Therefore all seasons shall be sweet to thee,
Whether summer clothe the general earth
With greeness, or the redbreast sit and sing
Betwixt the tufts of snow on the bare branch
Of mossy apple-tree, while the nigh thatch
Smokes in the sun-thaw; whether the eave-drops fall
Heard only in the trances of the blast,
Or if the secret ministry of frost
Shall hang them up in silent icicles,
Quietly shining to the quiet Moon.



Friday, April 29, 2011

Queen of the May


You must wake and call me early, call me early, mother dear;
To-morrow ’ill be the happiest time of all the glad New-year;
Of all the glad New-year, mother, the maddest merriest day,
For I’m to be Queen o’ the May, mother, I’m to be Queen o’ the May.

There’s many a black, black eye, they say, but none so bright as mine;
There’s Margaret and Mary, there’s Kate and Caroline;
But none so fair as little Alice in all the land they say,
So I’m to be Queen o’ the May, mother, I’m to be Queen o’ the May.


I sleep so sound all night, mother, that I shall never wake,
If you do not call me loud when the day begins to break;
But I must gather knots of flowers, and buds and garlands gay,
For I’m to be Queen o’ the May, mother, I’m to be Queen o’ the May.

The honeysuckle round the porch has woven its wavy bowers,
And by the meadow-trenches blow the faint sweet cuckoo-flowers;


And the wild marsh-marigold shines like fire in swamps and hollows gray,
And I’m to be Queen o’ the May, mother, I’m to be Queen o’ the May.

The night-winds come and go, mother, upon the meadow-grass,
And the happy stars above them seem to brighten as they pass;
There will not be a drop of rain the whole of the livelong day,
And I’m to be Queen o’ the May, mother, I’m to be Queen o’ the May.


All the valley, mother, ’ill be fresh and green and still,
And the cowslip and the crowfoot are over all the hill,
And the rivulet in the flowery dale ’ill merrily glance and play,
For I’m to be Queen o’ the May, mother, I’m to be Queen o’ the May.

So you must wake and call me early, call me early, mother dear,
To-morrow ’ill be the happiest time of all the glad New-year;
To-morrow ’ill be of all the year the maddest merriest day,
For I’m to be Queen o’ the May, mother, I’m to be Queen o’ the May.

Alfred Lord Tennyson

The painting at the top of this post is called 'Queen Guinevere's Maying' by an artist called John Collier.
I shall be away visiting my son and daughter-in-law in their new home in Norfolk for a few days and hopefully going to a Tudor Living History Day at Kentwell Hall on May Day. This is one of the lovliest times of the year now filled with all the wonderful fresh new leaves and flowers of early summer.

The wonder of the world,
the beauty and the power,
the shapes of things,
their colours,lights, and shades;
these I saw.
Look ye also while life lasts.

I wish all of you a very Happy Beltane.

19 comments:

Pomona said...

A lovely poem - I also love the description of maying in Lark Rise by Flora Thompson.

Pomona x

liZZie said...

Beautiful fitting and caringly put together post, really lovely and very apt. Happy Beltane ♥

MorningAJ said...

And a happy Beltane to you too. Bright bessings on you and yours.

Gracie said...

Lovely rhymes, thanks. Happy Beltane to you too, and enjoy your time with your family.

Mac n' Janet said...

What a beautiful painting. The Tudor living history day sounds great, take lots of pictures.

Piecefulafternoon said...

Wonderful and lovely.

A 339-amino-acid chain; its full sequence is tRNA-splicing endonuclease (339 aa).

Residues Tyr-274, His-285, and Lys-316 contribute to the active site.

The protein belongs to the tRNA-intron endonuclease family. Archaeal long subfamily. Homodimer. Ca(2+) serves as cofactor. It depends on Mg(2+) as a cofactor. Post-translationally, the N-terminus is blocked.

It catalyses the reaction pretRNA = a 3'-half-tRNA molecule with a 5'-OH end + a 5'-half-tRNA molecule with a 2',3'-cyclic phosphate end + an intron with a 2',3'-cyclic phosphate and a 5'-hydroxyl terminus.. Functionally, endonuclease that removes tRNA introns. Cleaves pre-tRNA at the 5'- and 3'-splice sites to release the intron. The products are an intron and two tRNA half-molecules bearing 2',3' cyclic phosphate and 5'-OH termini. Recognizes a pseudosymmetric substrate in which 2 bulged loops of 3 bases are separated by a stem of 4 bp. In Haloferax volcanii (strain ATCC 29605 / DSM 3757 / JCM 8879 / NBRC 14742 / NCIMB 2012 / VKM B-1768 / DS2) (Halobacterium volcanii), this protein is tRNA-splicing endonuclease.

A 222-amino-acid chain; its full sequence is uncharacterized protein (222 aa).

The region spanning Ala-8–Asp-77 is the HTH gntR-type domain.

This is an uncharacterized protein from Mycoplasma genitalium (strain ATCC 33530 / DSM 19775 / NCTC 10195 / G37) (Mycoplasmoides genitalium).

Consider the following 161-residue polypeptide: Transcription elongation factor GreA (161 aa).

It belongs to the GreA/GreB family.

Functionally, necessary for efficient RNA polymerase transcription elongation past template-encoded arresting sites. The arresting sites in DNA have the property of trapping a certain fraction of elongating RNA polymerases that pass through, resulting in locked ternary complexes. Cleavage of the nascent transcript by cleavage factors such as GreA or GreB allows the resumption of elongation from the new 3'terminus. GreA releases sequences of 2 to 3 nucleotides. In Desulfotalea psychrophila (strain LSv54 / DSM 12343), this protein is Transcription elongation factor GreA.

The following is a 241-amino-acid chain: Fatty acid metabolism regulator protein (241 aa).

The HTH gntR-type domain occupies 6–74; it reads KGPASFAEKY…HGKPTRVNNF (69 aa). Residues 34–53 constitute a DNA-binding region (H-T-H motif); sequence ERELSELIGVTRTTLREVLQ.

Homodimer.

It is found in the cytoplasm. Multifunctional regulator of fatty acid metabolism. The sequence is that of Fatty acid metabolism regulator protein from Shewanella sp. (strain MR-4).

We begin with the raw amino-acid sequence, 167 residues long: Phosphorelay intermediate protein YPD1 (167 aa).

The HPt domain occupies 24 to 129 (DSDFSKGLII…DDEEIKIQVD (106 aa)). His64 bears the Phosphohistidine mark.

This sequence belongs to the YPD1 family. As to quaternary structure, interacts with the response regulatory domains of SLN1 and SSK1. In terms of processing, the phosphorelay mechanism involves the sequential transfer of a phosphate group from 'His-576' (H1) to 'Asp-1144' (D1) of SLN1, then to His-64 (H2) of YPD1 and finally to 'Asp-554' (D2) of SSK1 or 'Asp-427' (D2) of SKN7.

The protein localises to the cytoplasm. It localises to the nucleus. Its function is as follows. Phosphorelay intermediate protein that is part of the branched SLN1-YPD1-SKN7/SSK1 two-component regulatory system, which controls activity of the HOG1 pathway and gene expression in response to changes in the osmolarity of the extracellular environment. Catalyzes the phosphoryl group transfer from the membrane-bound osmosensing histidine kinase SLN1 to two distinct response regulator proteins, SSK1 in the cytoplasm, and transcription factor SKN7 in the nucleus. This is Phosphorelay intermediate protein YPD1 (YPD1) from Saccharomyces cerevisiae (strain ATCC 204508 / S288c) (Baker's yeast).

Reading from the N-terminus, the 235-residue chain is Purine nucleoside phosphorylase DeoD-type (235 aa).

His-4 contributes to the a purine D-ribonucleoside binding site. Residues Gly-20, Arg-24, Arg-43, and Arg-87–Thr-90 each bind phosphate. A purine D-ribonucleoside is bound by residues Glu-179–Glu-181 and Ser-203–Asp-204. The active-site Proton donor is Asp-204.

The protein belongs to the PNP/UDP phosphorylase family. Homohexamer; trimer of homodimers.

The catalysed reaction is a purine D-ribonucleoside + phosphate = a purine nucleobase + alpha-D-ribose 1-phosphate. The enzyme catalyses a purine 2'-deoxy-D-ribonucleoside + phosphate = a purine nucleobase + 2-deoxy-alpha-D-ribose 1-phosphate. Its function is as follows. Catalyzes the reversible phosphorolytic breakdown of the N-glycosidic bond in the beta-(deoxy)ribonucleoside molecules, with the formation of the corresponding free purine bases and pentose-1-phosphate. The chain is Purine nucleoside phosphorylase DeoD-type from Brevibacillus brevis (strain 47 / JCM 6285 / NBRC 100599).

WOL said...

Have a very merry Beltane and enjoy your Tudor getaway. May Blessings on the new home.

Diane said...

Have a lovely time. I think this time of year is lovely too. xxxx

Elizabeth Rhiannon said...

Absolutely beautiful...and a blessed Beltane to you as well.

Leanne said...

a blessed Beltane to you. Enjoy kentwell hall, its not far from where i lived once upon a time,and I know it well, always a good day out!

Leanne x

Monique said...

Hi Rowan, happy Beltane. I hope you'll have a wonderful time visiting. That history day sounds like a lot of fun !!
Have a great time.

Bovey Belle said...

Well, we certainly have had the right weather this year - what lovely photos. Chasing my tail here (and still - blushing - owe you a letter . . .)

Lucy said...

There's something very disturbing about this poem. I think it's because it uses the same rhythms that a sad, ghostly one uses - which is just out of sight, just out of reach of my brain.

The painting is pretty severe.

Your photos lighten the mood. This is the first year I have liked cowslips.

Lucy

Mary said...

Know you've all been having great Spring weather over there. Please keep it coming for our visit - we arrive on Sat. and head to the Lake District - I so don't want rain there!!!!! Devon may be nice the following week, although after the best April ever here's hoping it's not going to change and be wet there!
Oh well, whatever, will be lovely to be home for a little while, see family and friends, and my always beloved countryside. Can always fine a warm and welcoming pub to dry off and raise a glass to England!

Happy days Rowan.
Hugs - Mary

Wanda..... said...

So appreciated the lovely poem and photos, Rowan.

Kath said...

Just perfect words and pictures. Belated Beltane bleesings.

Petra said...

Beautiful picture and poem, Rowan. The girl sounds so excited, thrilled and flattered, I like the repeating verse in the end of each strophe: "So I’m to be Queen o’ the May, mother, I’m to be Queen o’ the May." As if I could see her...

The Summer Porch said...

Rowan be still my heart this post just totally captivated me... Sigh! Such beauty in this poetry.
Hugs Rosemary...XX

Dog Trot Farm said...

Perfect words to such lovely pictures and photos. I had never heard of this poem before, Thank you for sharing. Julie